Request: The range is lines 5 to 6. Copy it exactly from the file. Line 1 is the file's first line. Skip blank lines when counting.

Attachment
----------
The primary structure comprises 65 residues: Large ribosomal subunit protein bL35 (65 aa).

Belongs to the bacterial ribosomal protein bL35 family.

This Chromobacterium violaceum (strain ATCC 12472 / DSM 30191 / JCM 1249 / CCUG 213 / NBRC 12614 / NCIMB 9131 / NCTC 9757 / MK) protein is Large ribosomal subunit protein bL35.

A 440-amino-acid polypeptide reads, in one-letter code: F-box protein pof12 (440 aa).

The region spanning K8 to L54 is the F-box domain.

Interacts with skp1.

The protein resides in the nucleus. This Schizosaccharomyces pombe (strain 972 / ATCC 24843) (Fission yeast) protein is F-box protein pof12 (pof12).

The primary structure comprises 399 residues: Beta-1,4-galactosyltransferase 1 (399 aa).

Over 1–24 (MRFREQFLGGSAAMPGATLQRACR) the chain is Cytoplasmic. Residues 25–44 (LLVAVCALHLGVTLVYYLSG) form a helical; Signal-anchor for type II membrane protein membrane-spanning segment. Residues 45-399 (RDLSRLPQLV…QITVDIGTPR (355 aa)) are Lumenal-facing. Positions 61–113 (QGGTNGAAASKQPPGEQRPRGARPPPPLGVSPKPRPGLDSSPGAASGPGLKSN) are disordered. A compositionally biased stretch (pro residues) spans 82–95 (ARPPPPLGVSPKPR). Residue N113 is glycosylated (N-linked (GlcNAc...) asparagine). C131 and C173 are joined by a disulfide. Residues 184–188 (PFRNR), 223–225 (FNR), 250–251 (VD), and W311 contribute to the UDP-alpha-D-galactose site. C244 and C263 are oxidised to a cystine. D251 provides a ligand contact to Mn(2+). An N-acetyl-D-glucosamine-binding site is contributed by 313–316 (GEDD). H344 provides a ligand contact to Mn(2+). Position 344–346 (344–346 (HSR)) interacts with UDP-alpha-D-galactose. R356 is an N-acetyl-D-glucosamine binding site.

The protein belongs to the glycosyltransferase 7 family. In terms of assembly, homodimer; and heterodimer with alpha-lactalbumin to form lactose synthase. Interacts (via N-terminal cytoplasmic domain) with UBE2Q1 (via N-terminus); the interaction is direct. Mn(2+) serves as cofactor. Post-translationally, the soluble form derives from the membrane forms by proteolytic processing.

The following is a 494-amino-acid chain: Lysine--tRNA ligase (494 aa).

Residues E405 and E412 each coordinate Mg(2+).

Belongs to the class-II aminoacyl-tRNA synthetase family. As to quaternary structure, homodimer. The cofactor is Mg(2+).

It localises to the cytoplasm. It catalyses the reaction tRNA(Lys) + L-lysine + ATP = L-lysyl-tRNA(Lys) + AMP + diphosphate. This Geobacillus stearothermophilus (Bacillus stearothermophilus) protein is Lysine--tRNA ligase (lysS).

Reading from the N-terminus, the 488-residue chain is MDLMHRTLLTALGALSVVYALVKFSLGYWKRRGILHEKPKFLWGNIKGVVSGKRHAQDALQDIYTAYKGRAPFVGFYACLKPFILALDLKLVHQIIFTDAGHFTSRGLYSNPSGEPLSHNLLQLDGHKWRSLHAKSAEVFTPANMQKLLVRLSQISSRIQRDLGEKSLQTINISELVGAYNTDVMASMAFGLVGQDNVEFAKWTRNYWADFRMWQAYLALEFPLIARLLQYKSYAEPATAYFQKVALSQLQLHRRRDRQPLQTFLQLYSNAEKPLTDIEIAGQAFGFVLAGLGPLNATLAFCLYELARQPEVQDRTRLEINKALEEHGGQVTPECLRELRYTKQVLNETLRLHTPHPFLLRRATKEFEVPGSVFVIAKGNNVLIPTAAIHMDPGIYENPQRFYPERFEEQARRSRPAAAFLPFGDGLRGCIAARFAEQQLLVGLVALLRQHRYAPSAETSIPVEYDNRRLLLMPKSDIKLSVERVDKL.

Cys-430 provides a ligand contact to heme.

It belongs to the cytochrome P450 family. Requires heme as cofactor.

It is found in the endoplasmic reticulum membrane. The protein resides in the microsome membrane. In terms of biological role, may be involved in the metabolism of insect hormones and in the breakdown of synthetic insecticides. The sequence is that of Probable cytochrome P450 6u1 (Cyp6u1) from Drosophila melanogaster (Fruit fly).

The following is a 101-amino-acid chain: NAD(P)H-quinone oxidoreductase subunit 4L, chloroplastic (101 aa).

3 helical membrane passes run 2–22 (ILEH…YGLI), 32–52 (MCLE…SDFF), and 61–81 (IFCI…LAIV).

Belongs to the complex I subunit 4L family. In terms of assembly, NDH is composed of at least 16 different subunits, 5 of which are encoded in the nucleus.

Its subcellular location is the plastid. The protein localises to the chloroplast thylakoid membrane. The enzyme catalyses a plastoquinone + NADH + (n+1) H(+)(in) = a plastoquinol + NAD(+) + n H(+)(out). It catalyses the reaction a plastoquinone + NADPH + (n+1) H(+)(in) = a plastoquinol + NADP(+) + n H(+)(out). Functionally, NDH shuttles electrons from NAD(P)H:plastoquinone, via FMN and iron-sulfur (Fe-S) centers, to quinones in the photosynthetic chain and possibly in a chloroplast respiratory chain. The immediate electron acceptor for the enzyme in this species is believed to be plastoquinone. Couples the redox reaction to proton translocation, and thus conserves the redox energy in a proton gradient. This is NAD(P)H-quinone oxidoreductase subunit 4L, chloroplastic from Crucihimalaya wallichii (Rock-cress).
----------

The region spanning K8 to L54 is the F-box domain.

Interacts with skp1.